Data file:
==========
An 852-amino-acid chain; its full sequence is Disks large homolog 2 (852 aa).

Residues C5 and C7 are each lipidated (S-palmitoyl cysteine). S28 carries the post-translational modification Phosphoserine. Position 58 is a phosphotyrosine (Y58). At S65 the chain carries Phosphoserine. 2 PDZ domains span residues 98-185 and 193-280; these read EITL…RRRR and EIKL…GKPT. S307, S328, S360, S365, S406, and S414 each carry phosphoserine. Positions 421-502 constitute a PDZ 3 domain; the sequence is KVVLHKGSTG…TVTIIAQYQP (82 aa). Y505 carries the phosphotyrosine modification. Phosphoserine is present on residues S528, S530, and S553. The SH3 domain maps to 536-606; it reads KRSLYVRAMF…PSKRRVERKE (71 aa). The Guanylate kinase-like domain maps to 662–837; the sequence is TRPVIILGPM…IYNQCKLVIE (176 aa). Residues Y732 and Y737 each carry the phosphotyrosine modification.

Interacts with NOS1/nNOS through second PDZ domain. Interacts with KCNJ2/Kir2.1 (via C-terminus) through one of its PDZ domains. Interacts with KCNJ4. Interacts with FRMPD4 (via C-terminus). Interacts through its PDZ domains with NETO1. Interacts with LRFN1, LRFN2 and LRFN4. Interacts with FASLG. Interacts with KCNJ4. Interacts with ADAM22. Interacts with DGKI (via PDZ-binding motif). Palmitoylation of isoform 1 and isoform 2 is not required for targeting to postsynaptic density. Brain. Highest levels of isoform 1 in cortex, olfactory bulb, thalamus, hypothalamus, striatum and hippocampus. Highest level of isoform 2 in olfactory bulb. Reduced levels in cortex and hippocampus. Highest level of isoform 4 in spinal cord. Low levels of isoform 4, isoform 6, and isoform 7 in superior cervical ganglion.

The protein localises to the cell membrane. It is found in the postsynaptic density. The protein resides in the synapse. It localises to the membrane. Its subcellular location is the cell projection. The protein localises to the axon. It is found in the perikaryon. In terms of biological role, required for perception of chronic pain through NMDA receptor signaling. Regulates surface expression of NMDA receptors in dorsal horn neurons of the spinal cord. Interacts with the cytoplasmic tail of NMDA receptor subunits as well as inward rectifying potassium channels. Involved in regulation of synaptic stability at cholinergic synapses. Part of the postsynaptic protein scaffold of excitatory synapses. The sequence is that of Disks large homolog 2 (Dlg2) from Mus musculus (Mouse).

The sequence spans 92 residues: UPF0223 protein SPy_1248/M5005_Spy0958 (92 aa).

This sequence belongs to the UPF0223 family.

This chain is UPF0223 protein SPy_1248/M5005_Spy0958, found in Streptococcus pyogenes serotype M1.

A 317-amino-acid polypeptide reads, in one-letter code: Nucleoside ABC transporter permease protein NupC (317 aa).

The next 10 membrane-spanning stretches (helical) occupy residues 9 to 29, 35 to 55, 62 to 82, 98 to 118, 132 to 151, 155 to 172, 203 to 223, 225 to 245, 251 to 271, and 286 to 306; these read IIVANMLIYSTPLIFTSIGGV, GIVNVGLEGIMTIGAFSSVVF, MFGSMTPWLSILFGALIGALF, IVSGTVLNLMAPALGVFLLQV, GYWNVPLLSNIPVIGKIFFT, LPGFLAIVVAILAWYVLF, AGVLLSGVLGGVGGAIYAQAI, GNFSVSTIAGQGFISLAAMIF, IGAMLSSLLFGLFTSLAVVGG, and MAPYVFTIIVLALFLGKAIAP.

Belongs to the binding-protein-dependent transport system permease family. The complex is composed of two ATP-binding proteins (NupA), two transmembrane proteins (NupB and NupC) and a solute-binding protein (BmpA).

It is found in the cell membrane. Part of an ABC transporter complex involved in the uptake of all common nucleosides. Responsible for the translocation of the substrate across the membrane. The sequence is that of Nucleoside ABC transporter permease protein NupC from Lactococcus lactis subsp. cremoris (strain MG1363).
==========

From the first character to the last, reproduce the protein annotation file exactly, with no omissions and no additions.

An 852-amino-acid chain; its full sequence is Disks large homolog 2 (852 aa).

Residues C5 and C7 are each lipidated (S-palmitoyl cysteine). S28 carries the post-translational modification Phosphoserine. Position 58 is a phosphotyrosine (Y58). At S65 the chain carries Phosphoserine. 2 PDZ domains span residues 98-185 and 193-280; these read EITL…RRRR and EIKL…GKPT. S307, S328, S360, S365, S406, and S414 each carry phosphoserine. Positions 421-502 constitute a PDZ 3 domain; the sequence is KVVLHKGSTG…TVTIIAQYQP (82 aa). Y505 carries the phosphotyrosine modification. Phosphoserine is present on residues S528, S530, and S553. The SH3 domain maps to 536-606; it reads KRSLYVRAMF…PSKRRVERKE (71 aa). The Guanylate kinase-like domain maps to 662–837; the sequence is TRPVIILGPM…IYNQCKLVIE (176 aa). Residues Y732 and Y737 each carry the phosphotyrosine modification.

Interacts with NOS1/nNOS through second PDZ domain. Interacts with KCNJ2/Kir2.1 (via C-terminus) through one of its PDZ domains. Interacts with KCNJ4. Interacts with FRMPD4 (via C-terminus). Interacts through its PDZ domains with NETO1. Interacts with LRFN1, LRFN2 and LRFN4. Interacts with FASLG. Interacts with KCNJ4. Interacts with ADAM22. Interacts with DGKI (via PDZ-binding motif). Palmitoylation of isoform 1 and isoform 2 is not required for targeting to postsynaptic density. Brain. Highest levels of isoform 1 in cortex, olfactory bulb, thalamus, hypothalamus, striatum and hippocampus. Highest level of isoform 2 in olfactory bulb. Reduced levels in cortex and hippocampus. Highest level of isoform 4 in spinal cord. Low levels of isoform 4, isoform 6, and isoform 7 in superior cervical ganglion.

The protein localises to the cell membrane. It is found in the postsynaptic density. The protein resides in the synapse. It localises to the membrane. Its subcellular location is the cell projection. The protein localises to the axon. It is found in the perikaryon. In terms of biological role, required for perception of chronic pain through NMDA receptor signaling. Regulates surface expression of NMDA receptors in dorsal horn neurons of the spinal cord. Interacts with the cytoplasmic tail of NMDA receptor subunits as well as inward rectifying potassium channels. Involved in regulation of synaptic stability at cholinergic synapses. Part of the postsynaptic protein scaffold of excitatory synapses. The sequence is that of Disks large homolog 2 (Dlg2) from Mus musculus (Mouse).

The sequence spans 92 residues: UPF0223 protein SPy_1248/M5005_Spy0958 (92 aa).

This sequence belongs to the UPF0223 family.

This chain is UPF0223 protein SPy_1248/M5005_Spy0958, found in Streptococcus pyogenes serotype M1.

A 317-amino-acid polypeptide reads, in one-letter code: Nucleoside ABC transporter permease protein NupC (317 aa).

The next 10 membrane-spanning stretches (helical) occupy residues 9 to 29, 35 to 55, 62 to 82, 98 to 118, 132 to 151, 155 to 172, 203 to 223, 225 to 245, 251 to 271, and 286 to 306; these read IIVANMLIYSTPLIFTSIGGV, GIVNVGLEGIMTIGAFSSVVF, MFGSMTPWLSILFGALIGALF, IVSGTVLNLMAPALGVFLLQV, GYWNVPLLSNIPVIGKIFFT, LPGFLAIVVAILAWYVLF, AGVLLSGVLGGVGGAIYAQAI, GNFSVSTIAGQGFISLAAMIF, IGAMLSSLLFGLFTSLAVVGG, and MAPYVFTIIVLALFLGKAIAP.

Belongs to the binding-protein-dependent transport system permease family. The complex is composed of two ATP-binding proteins (NupA), two transmembrane proteins (NupB and NupC) and a solute-binding protein (BmpA).

It is found in the cell membrane. Part of an ABC transporter complex involved in the uptake of all common nucleosides. Responsible for the translocation of the substrate across the membrane. The sequence is that of Nucleoside ABC transporter permease protein NupC from Lactococcus lactis subsp. cremoris (strain MG1363).